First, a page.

"I'm wondering how he did it," said McIlroy, who finished tied for 17th at 286. "To do what he's doing, I think it's nearly more impressive than what I did at Congressional."
Kaymer made a tournament-best 16 birdies and an eagle in four rounds at Pinehurst, and he did it by hitting 77 percent of the fairways (43 of 56) and navigating the slippery greenside slopes at Pinehurst. Kaymer didn't hit a large percentage of greens in regulation -- he was 18th with 45 of 72 -- but he saved countless pars by putting from the closely mowed areas.
Kaymer hit only 19 of 36 greens on the weekend, including just nine in the final round, but nothing seemed to bother him.
"A bad putt is still better than a bad chip," said Kaymer, who became just the fifth player to win the U.S. Open, PGA and The Players Championship. "If you hit a bad chip, you still have a chip. If you hit a bad putt, you still have a chance to make par. I just tried to get it into that 8-10 foot circle and not make anything worse than bogey."
Unlike the third round, when Kaymer bogeyed two of the first four holes en route to a 72, he wasted little time getting started in his final-round pairing with Fowler.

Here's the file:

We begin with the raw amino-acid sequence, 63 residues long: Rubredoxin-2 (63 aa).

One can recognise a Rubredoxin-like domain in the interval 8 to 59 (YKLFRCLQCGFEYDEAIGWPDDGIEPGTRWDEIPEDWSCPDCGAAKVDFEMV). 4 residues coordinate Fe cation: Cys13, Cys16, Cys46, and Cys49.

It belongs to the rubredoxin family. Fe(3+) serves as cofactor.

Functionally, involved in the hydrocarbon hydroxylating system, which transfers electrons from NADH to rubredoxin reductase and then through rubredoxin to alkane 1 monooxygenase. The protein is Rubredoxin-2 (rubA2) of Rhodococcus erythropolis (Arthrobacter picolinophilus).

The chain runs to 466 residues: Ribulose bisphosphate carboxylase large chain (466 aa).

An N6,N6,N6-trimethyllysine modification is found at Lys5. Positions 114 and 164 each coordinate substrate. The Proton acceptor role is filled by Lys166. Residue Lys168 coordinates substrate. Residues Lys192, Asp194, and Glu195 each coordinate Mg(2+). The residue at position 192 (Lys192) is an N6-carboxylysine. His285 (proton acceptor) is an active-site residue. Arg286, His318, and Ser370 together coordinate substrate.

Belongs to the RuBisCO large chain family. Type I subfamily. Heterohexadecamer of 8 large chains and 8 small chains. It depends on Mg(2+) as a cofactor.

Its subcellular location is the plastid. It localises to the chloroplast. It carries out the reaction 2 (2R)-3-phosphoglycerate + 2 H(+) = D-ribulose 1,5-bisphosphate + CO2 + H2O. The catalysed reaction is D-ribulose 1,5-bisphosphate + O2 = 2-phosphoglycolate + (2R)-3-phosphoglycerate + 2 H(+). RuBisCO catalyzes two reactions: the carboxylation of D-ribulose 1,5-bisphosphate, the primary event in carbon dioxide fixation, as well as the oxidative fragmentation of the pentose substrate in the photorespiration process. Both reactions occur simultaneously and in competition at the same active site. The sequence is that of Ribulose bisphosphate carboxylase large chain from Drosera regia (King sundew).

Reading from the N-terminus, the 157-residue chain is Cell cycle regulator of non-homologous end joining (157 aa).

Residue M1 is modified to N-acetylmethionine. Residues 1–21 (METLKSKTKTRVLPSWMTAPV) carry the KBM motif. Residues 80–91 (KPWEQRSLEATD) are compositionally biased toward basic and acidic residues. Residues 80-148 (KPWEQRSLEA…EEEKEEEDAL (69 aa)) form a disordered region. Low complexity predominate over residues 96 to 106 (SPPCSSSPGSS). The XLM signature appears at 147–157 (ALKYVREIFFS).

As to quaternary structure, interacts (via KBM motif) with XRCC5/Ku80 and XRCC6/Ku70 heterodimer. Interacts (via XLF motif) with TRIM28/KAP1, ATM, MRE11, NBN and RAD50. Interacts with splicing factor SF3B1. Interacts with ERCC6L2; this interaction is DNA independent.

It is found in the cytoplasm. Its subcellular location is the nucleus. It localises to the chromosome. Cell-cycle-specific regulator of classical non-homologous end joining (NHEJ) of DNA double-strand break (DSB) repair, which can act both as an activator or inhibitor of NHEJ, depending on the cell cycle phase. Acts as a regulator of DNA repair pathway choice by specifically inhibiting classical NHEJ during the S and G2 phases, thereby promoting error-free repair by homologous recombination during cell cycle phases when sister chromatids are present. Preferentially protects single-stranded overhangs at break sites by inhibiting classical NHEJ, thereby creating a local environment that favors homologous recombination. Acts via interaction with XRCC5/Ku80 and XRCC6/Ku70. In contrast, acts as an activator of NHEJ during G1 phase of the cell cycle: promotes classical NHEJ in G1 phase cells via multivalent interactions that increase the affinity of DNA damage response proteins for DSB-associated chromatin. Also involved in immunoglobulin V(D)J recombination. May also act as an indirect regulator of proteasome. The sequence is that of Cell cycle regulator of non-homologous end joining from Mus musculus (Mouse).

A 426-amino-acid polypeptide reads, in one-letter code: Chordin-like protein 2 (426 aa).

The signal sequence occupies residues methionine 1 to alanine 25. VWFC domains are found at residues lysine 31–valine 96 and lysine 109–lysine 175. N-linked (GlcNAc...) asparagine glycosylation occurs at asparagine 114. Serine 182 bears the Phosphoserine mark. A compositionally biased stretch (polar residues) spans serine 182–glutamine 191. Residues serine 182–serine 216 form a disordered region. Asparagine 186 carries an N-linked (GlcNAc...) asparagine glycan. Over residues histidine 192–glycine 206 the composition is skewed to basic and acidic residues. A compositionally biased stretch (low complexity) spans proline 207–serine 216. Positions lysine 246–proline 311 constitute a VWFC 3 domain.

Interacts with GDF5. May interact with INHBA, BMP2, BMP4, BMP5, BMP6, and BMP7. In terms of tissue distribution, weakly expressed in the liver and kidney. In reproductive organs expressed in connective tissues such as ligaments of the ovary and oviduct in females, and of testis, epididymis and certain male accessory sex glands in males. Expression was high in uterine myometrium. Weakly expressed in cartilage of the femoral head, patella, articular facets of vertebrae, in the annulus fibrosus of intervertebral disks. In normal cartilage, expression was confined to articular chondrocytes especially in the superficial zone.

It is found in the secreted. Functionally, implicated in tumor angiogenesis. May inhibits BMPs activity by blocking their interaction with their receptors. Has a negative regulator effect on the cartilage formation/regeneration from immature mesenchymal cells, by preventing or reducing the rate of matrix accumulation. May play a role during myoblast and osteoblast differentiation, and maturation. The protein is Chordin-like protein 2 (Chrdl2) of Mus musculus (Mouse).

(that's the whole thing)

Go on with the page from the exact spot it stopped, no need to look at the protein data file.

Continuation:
He drove the 314-yard third hole and two-putted for birdie, made a good par from the scruffy waste area at No. 4 and had a seven-shot lead after five holes. One of his few mistakes came at No. 7 when, using an iron, his tee shot trickled into the native grasses, leading to a bogey.
But he quickly got that shot back at the par-3 ninth when he hit it to 8 feet for birdie.
"The first five to six holes were very crucial to start off well, not the way I did it [Saturday]," Kaymer said. "For me, it was very important to stay five shots ahead, and that's what I did. That was a very important birdie for me on 9."
Fowler, who was in the final pairing with Kaymer, was done in by a nasty double bogey at the par-4 fourth when his third shot from a dirt path flew the green into a clump of trees.
He got one of the shots back with a two-putt birdie at the par-5 fifth, but another bogey at the par-3 ninth dropped him eight shots behind Kaymer at the turn.
"I was stopped quickly when I made a big double," Fowler said. "I was thrown behind the eight-ball quickly."
Compton, a two-time heart transplant recipient, had the crowd on his side, especially when he made a birdie at No. 5 and a 10-foot birdie at the difficult par-4 eighth to get to 4 under, shrinking Kaymer's lead to four shots, its smallest margin since early in the second round.
But Compton bogeyed three of the next four holes to shoot 72, still good enough for a tie for second with Fowler. When he made a scrambling par from the transition area on the final hole, he was given a huge ovation from the crowd at the 18th green.
"Finishing second, the up and down on 18, made it really, really sweet," Compton said. "For me to be here and do this at such a high level is just a great feeling. I can't wait to get back into another major."
Gerry Dulac: firstname.lastname@example.org and Twitter @gerrydulac.